Dusting of snow brings chaos to travel network

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The Independent Online

The first light snowfall of winter brought travel chaos for thousands of commuters yesterday as parts of the transport system struggled to cope.

Travel problems were worst in the south and east as two centimetres of overnight snow and ice severely disrupted rail services and caused heavy traffic congestion on commuter routes.

The highways authorities and the rail and underground operators will be under pressure to improve their response with the weather expected to worsen in the south-east.

Gritters in London barely coped as roads into the capital were affected by crashes. London Underground and Network Rail were accused of failing to react to frozen points on the tracks. Metronet, which was criticised during the hot summer weather, was accused of failing to send out Tube trains overnight to clear tracks of snow and ice.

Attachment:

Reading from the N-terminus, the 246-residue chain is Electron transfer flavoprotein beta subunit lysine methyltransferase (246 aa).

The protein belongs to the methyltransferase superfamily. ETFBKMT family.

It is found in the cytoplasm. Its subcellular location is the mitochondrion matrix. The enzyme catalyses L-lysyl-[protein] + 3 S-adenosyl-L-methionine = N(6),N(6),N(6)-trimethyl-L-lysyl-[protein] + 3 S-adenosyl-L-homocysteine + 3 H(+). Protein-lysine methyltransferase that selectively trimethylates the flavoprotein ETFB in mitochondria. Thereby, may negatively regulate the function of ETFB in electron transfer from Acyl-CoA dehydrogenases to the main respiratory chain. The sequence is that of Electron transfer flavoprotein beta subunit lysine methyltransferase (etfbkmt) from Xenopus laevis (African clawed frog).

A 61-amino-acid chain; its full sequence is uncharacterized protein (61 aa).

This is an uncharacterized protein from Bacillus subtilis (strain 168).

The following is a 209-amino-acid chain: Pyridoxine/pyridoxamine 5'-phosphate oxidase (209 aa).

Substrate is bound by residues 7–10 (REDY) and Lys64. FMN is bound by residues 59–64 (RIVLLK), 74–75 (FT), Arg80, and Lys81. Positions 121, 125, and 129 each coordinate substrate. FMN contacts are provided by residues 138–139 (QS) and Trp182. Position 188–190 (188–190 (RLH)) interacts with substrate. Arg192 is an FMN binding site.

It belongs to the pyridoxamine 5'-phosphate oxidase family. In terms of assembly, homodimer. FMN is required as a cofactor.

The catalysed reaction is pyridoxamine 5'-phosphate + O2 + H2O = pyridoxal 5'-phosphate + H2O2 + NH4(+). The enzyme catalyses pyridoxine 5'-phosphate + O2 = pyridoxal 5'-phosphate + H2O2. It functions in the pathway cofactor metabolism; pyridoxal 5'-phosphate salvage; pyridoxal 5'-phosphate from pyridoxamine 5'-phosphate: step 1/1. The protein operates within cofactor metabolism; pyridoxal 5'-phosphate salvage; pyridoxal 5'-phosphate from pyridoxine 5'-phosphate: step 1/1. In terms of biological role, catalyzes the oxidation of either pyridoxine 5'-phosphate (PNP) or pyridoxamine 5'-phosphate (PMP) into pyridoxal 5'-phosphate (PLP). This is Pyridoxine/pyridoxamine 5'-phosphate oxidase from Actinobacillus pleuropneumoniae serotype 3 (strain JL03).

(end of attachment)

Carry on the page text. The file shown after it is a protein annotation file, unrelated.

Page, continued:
But a spokesman for Network Rail defended its performance, saying: "When you have extreme weather you can never guarantee there will never be disruption."

The Highways Agency last night advised motorists to take extra care, after crashes led to severe congestion on the M25 and M23 motorways. In East Sussex, a car skidded into a gas main in Buxted, causing a number of homes and commercial premises to be evacuated.

Heathrow Airport reported about 21 morning cancellations and a handful of delays caused by de-icing of planes.

British Airways cancelled three flights at Gatwick while Norwich Airport also suffered some early delays.

Snow falls of up to 15cm were expected in Kent, Surrey and Sussex last night, although forecasters said that cold winds over the North Sea would also mean snow showers in Scotland, north-east England and Yorkshire.